An alliance of academics, led by the LSE’s Andrew Murray and the University of East Anglia’s Paul Bernal, have sent an open letter to UK MPs calling for greater Parliamentary scrutiny of surveillance laws. Here Andrew Murray explains further.
Today a letter signed by myself and 37 other leading academics and researchers was sent to all 650 UK MPs. In this post I want to explain why we did it and what we hope to achieve.
The letter, which may be read in full on my blog, calls “on all members of the House of Commons, new and returning, and of all political persuasions to support us  by ensuring Parliamentary scrutiny is applied to all developments in UK surveillance laws and powers as proposed by the current Government.”
You may wonder why this is necessary, surely it is automatically the job of MPs to scrutinise Government proposals and to uphold the Rule of Law? This is true, but it is our belief that during the last Parliament amendments were made to the law which allowed the police and the intelligence services, far greater and more invasive powers than had previously been allowed and that often these extensions of the law were not subject to proper Parliamentary scrutiny. It is easiest to explain why we think this by reason of an example:
In February 2015, the Home Office published the draft Equipment Interference Code of Practice. The draft Code was the first time the intelligence services openly sought specific authorisation to hack computers both within and outside the UK. Hacking is a much more intrusive form of surveillance than any previously authorised by Parliament. It also threatens the security of all internet services as the tools intelligence services use to hack can create or maintain security vulnerabilities that may be used by criminals to commit criminal acts and other governments to invade our privacy. The Government, though, sought to authorise its hacking, not through primary legislation and full Parliamentary consideration, but via a Code of Practice.
It has been argued by some experts, and by the Government, that what they actually did via the Code was merely clarify pre-existing powers found under ss.5 & 7 of the Intelligence Services Act 1994. The Code is on this reading merely an elaboration of the detail underpinning such authorisations, which became necessary as a consequence of the Investigatory Powers Tribunal decision in December 2014 concerning the level of detail required for such activities to be ‘in accordance with law’. I’m afraid I cannot agree that this is all the Code of Practice did. I think s.5 is inherently and maybe deliberately vague and was used to authorise the hacking of computers when it was either clearly not originally designed for this, or if it was, it was designed to be so vague as to be misleading. The language of theComputer Misuse Act 1990 Act was available to the drafters of the Intelligence Services Act, if this was their intent to explicitly cover hacking in s.5 the word “access” could and should have been used. The fact that the government brought in both the Code of Practice and s.44 of the Serious Crime Act 2015 (discussed below) show they too acknowledged this.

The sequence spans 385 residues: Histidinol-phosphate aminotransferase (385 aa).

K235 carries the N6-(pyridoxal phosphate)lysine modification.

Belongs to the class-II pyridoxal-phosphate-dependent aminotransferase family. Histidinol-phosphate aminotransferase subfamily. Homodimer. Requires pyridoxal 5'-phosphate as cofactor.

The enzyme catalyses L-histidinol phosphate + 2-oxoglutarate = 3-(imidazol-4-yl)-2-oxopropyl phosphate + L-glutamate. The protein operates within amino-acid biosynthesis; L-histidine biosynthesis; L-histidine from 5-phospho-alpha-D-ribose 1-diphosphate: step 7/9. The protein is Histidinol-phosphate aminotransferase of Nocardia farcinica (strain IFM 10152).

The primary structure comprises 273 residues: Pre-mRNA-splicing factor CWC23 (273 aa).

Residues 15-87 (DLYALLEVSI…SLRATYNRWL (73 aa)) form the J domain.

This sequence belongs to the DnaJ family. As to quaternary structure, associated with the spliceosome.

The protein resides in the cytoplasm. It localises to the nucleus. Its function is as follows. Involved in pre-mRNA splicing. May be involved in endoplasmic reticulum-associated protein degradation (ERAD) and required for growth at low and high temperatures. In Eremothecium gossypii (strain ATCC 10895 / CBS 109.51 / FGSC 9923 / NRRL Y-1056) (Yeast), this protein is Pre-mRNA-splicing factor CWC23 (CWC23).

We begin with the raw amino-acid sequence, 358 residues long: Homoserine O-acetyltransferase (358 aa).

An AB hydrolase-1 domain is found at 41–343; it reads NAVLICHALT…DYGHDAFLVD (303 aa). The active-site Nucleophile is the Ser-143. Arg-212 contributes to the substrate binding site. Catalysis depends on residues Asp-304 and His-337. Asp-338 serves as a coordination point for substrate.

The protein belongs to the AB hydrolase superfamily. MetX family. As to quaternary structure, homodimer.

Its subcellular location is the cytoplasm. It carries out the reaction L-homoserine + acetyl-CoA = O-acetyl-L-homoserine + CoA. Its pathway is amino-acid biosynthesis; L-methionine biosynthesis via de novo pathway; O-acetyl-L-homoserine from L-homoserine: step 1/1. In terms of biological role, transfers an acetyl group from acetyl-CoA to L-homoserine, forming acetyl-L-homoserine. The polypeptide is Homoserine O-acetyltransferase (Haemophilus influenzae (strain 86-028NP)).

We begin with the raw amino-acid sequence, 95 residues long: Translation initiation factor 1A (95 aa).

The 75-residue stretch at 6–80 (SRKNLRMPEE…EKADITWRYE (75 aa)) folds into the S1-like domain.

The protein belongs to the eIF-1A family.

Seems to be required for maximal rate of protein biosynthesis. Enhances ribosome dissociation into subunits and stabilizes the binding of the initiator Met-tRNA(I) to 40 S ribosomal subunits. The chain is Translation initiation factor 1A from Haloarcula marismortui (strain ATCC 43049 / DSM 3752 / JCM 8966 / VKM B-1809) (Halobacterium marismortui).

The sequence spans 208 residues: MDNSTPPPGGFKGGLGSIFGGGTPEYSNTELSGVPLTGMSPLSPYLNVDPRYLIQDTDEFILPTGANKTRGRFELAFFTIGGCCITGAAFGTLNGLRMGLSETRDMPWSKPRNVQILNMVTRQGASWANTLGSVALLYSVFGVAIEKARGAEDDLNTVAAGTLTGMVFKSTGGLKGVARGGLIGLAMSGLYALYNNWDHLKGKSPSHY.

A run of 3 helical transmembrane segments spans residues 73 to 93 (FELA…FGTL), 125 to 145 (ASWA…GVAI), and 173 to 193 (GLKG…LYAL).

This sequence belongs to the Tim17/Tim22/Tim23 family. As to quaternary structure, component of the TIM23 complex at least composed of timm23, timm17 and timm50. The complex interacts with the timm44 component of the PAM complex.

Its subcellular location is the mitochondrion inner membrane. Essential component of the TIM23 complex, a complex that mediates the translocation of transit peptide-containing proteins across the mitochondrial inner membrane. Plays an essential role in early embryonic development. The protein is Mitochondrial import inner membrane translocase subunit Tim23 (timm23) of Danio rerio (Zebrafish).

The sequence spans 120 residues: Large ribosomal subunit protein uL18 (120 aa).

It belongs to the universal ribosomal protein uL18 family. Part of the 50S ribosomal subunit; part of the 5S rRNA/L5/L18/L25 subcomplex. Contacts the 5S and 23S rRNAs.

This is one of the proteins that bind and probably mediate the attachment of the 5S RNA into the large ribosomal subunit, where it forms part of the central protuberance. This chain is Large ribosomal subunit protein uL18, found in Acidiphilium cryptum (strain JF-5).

Another example of a lack of proper Parliamentary scrutiny, in my view, is s.44 of the Serious Crime Act 2015. This amends s.10 of the Computer Misuse Act 1990 to allow law enforcement officers (including the intelligence services), to hack into computer systems (or to impair their operation) under any piece of Primary or subordinate legislation (such as s.5 of the intelligence services Act 1994 when coupled with the Code of Practice). This is, in my view, a massive extension of the original purpose and meaning of s.10 which was essentially to allow police forensic investigators to gain access to a seized computer without the permission of the owner. You may think well this is okay as this was passed as Primary Legislation, an Act of Parliament. True but read the explanatory notes, which also were attached to the Bill when it was considered by Parliamentarians: “The amendment to section 10 of the 1990 Act made by this section is a clarifying amendment.” As you have seen in my view it is much much more than merely a clarification of the law, it is an extension of it. This has also impacted on the ongoing cases Privacy International v Secretary of State for Foreign and Commonwealth Affairs and GreenNet et al. v Secretary of State for Foreign and Commonwealth Affairs.
To be clear we do not want the Government to be unable to secure the safety of the UK and its citizens. We are, as the letter records, “people from both sides of this issue – those who believe that increased powers are a reasonable response to an emerging threat, and those who think them an unjustified extension of state interference.” We do not want the Government to be unable to carry out reasonable surveillance to protect the state and all those resident in the UK. We have written this letter to ensure proper Parliamentary scrutiny of any such provision and to ensure the Rule of Law is followed.
This post was originally published on Andrew Murray’s blog and is reposted here with permission and thanks. This post gives the views of the author, and does not represent the position of the LSE Media Policy Project blog, nor of the London School of Economics and Political Science.